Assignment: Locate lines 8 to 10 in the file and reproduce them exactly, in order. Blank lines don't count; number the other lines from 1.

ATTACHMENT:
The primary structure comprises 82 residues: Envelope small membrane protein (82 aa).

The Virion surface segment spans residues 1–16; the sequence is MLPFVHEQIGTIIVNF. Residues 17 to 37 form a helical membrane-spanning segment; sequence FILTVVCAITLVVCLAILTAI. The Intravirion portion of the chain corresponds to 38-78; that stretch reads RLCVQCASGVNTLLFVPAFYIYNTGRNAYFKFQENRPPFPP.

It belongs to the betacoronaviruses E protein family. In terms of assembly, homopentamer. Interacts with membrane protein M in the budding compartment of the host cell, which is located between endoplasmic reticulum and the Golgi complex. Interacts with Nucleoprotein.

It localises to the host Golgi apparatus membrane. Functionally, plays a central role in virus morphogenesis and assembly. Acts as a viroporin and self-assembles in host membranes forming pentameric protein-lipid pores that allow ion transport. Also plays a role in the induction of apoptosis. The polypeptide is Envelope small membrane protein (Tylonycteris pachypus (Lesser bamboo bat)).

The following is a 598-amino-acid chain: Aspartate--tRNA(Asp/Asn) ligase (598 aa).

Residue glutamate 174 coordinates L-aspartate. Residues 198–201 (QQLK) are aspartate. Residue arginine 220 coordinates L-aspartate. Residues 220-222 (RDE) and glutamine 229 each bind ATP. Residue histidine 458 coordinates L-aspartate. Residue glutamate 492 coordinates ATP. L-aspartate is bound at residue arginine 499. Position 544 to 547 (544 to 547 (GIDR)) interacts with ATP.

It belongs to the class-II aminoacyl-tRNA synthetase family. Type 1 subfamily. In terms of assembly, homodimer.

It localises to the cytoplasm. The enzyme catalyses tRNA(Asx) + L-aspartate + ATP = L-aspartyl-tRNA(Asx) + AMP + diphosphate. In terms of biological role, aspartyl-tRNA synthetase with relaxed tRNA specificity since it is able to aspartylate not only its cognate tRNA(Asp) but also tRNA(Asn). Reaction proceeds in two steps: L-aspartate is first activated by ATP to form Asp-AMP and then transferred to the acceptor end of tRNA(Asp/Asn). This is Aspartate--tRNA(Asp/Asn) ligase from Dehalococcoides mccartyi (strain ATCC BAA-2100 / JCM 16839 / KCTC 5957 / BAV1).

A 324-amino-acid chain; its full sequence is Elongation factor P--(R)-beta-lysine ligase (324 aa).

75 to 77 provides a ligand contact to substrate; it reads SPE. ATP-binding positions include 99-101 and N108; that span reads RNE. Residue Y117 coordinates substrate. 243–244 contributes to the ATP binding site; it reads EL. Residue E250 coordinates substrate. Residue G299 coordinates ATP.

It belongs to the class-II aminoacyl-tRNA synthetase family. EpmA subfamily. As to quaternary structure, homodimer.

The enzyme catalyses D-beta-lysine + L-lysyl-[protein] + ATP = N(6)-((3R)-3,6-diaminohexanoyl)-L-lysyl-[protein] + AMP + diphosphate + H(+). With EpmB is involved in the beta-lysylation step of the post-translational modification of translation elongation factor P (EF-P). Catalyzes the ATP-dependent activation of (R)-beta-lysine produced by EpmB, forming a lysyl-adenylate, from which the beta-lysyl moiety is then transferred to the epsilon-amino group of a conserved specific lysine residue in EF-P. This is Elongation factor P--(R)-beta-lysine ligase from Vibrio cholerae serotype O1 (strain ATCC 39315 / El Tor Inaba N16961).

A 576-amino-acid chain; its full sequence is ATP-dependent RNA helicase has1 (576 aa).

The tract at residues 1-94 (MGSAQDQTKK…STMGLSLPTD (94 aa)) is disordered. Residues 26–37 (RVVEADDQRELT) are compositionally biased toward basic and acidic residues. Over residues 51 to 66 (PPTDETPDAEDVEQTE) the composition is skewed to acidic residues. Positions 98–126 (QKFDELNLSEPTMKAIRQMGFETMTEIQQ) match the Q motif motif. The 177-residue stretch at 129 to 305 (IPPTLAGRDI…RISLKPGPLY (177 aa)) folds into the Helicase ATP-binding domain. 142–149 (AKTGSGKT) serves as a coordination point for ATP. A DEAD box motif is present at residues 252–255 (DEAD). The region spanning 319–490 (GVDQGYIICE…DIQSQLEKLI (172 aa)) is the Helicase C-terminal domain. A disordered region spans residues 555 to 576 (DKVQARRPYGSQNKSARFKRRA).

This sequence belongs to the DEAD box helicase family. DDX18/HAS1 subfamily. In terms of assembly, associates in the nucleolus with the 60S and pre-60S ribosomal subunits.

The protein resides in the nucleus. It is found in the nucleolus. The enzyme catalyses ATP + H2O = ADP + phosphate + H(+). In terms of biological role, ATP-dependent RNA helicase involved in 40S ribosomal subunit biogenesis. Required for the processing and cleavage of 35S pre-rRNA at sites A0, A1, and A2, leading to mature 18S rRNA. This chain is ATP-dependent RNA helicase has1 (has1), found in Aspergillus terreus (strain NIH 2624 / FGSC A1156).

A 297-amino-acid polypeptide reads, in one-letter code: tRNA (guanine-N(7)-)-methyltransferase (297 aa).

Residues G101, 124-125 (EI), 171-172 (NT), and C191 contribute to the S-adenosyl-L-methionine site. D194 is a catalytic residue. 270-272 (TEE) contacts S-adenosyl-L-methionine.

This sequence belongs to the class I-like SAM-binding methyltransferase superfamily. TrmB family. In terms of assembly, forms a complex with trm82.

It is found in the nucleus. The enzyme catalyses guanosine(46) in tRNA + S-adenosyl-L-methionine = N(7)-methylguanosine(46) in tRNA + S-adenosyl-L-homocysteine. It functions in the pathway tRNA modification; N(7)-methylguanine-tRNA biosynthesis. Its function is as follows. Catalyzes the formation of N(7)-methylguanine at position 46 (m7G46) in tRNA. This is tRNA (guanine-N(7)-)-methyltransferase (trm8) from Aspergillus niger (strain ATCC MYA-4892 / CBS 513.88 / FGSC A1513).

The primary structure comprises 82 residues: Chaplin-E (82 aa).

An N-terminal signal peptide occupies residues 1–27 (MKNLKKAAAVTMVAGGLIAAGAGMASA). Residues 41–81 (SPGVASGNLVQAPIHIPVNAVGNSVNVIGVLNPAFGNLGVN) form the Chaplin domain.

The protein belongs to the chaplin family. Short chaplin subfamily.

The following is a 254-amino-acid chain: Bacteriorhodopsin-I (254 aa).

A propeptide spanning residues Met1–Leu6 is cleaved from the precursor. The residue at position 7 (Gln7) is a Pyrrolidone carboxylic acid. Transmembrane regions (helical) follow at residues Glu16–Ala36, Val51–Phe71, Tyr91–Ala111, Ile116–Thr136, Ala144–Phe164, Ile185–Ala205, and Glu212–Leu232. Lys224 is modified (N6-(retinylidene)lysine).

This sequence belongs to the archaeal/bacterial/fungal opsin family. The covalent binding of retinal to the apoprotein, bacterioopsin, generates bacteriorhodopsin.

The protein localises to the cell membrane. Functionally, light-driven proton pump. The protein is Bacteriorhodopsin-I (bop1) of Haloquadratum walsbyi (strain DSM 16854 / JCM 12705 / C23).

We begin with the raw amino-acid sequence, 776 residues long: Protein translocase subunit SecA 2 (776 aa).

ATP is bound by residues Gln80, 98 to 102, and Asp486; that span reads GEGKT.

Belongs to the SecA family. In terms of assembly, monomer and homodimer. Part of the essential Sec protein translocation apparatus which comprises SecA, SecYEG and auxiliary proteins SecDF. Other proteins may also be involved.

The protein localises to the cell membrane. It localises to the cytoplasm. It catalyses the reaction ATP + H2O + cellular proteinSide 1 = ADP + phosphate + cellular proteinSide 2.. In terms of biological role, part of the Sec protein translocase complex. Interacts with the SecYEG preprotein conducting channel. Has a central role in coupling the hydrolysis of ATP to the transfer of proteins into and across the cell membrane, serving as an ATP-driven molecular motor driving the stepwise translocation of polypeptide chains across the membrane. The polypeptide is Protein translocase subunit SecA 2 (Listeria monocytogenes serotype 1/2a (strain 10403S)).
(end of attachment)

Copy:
It localises to the cytoplasm. The enzyme catalyses tRNA(Asx) + L-aspartate + ATP = L-aspartyl-tRNA(Asx) + AMP + diphosphate. In terms of biological role, aspartyl-tRNA synthetase with relaxed tRNA specificity since it is able to aspartylate not only its cognate tRNA(Asp) but also tRNA(Asn). Reaction proceeds in two steps: L-aspartate is first activated by ATP to form Asp-AMP and then transferred to the acceptor end of tRNA(Asp/Asn). This is Aspartate--tRNA(Asp/Asn) ligase from Dehalococcoides mccartyi (strain ATCC BAA-2100 / JCM 16839 / KCTC 5957 / BAV1).

A 324-amino-acid chain; its full sequence is Elongation factor P--(R)-beta-lysine ligase (324 aa).

75 to 77 provides a ligand contact to substrate; it reads SPE. ATP-binding positions include 99-101 and N108; that span reads RNE. Residue Y117 coordinates substrate. 243–244 contributes to the ATP binding site; it reads EL. Residue E250 coordinates substrate. Residue G299 coordinates ATP.